Mea Culpa on Westboro Baptist Church visit

By | November 30, 2009

Last week, I received, via email sent to one of my synagogue’s contact email addresses, a flyer from someone at the Westboro Baptist Church, announcing the protests they were planning on holding this week in front of Jewish institutions in Boston.

I was appalled, and my initial reaction was to make a big deal out of it.  I emailed the institutions listed on the flyer to warn them about the protest, made phone calls to personal contacts I had at some of those institutions, posted about it on my blog and on UniversalHub.com, and sent tips to the news media.

Some people commented in response that the WBC thrives on publicity, and the best strategy for dealing with them is to essentially pretend they don’t exist.  I argued that things had gotten so bad in this country that the WBC was no longer completely on the lunatic fringe, and a response was therefore called for.  My argument was legitimate; it’s not at all a clear-cut issue.  However, as Bob Sutton says, one should always argue as if he is right and listen as if he is wrong.  That’s what I did, and I’ve decided that I was wrong.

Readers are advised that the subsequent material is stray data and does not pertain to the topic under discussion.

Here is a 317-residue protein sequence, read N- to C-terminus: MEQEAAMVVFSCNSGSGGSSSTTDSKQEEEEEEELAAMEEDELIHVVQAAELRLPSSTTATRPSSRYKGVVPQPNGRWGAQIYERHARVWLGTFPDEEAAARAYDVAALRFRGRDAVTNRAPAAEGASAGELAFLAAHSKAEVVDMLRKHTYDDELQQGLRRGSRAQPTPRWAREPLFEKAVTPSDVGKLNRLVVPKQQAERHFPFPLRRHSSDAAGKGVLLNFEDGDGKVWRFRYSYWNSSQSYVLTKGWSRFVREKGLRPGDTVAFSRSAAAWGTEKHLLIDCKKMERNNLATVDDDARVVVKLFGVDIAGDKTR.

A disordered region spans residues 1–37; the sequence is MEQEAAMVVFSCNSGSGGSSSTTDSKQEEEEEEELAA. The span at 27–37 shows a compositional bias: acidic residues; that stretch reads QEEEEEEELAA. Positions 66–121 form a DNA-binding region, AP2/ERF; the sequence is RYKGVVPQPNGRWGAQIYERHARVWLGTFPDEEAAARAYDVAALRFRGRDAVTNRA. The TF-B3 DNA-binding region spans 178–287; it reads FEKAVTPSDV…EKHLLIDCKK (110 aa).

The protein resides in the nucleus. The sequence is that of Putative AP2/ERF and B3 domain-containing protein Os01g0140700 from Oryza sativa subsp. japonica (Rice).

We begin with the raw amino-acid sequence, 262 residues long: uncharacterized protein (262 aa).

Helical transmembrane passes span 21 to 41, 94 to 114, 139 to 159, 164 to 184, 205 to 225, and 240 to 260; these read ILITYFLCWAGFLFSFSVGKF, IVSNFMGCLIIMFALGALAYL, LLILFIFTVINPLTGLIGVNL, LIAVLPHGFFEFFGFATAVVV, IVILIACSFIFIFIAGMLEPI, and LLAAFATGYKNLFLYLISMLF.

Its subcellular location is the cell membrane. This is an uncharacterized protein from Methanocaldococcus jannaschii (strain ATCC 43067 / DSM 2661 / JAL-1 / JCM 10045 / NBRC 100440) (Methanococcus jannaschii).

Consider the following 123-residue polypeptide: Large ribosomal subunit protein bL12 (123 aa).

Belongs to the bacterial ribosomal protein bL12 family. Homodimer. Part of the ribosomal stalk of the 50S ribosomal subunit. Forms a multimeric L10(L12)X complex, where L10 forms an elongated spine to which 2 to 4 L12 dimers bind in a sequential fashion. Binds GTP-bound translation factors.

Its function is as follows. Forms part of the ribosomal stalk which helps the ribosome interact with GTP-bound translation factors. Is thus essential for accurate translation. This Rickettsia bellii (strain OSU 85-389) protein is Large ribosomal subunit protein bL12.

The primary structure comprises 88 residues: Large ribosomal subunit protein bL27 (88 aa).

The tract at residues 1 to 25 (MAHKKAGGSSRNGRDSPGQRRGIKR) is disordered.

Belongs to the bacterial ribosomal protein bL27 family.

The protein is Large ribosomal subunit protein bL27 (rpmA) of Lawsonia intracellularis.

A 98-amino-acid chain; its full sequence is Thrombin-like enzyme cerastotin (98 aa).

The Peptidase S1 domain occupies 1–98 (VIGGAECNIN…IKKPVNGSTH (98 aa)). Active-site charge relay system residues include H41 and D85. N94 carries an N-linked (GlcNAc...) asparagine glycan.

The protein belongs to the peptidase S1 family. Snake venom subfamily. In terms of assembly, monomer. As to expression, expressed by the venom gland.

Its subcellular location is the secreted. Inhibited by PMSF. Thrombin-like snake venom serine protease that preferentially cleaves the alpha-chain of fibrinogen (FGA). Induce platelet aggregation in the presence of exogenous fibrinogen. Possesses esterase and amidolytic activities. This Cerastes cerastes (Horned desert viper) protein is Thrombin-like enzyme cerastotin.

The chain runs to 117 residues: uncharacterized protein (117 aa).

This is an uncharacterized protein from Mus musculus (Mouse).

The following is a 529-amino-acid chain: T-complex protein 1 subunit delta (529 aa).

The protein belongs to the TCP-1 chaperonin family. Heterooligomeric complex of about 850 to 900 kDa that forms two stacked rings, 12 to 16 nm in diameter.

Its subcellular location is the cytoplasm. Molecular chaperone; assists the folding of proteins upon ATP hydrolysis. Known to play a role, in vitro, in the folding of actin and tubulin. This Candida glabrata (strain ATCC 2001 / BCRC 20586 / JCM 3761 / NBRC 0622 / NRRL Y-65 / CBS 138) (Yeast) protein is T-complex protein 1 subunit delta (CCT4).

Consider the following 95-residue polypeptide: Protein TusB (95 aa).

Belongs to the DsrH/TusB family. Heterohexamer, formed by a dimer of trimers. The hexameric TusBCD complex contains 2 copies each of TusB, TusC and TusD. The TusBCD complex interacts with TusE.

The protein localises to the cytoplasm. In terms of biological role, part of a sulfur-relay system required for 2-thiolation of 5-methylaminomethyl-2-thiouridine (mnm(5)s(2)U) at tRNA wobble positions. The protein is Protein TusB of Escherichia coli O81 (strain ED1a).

My initial reaction was exactly what the WBC was counting on.  I’m sorry to say that I took the bait hook, line, and sinker, and I played into their hands by making a big deal out of their visit.

I’ve unpublished the posting from my blog and asked the folks at UniversalHub.com to remove it as well (I don’t have the permissions to do so).  Unfortunately, I can’t take back the news tip I emailed to the local media, but I take some little solace in the fact that I’m sure the WBC emailed the local media as well.

By the way, as a result of this incident I’ve learned that there is a nationwide network called the “Jewish Emergency Management System” run by various community institutions (in Boston, it’s run by the CJP).  They send out alerts about things like this, and indeed, they sent out an alert about the WBC visit to Boston a day before I received the flyer and made a fuss about it.  (I had assumed that something like this existed, but I hadn’t bothered to find out the details until now.)

To be clear, I still think that the WBC is dangerous, and if the polarization of this country continues to worsen, I think there is going to be a time when ignoring them is no longer the right strategy.  I hope that time doesn’t come until Fred Phelps is six feet under (or a lot lower than that!) and, deprived of their crazy leader, the WBC disappears into oblivion.  According to Wikipedia, “The WBC has 71 confirmed members, 60 of whom are related to Phelps.”

http://en.wikipedia.org/wiki/Fred_Phelps
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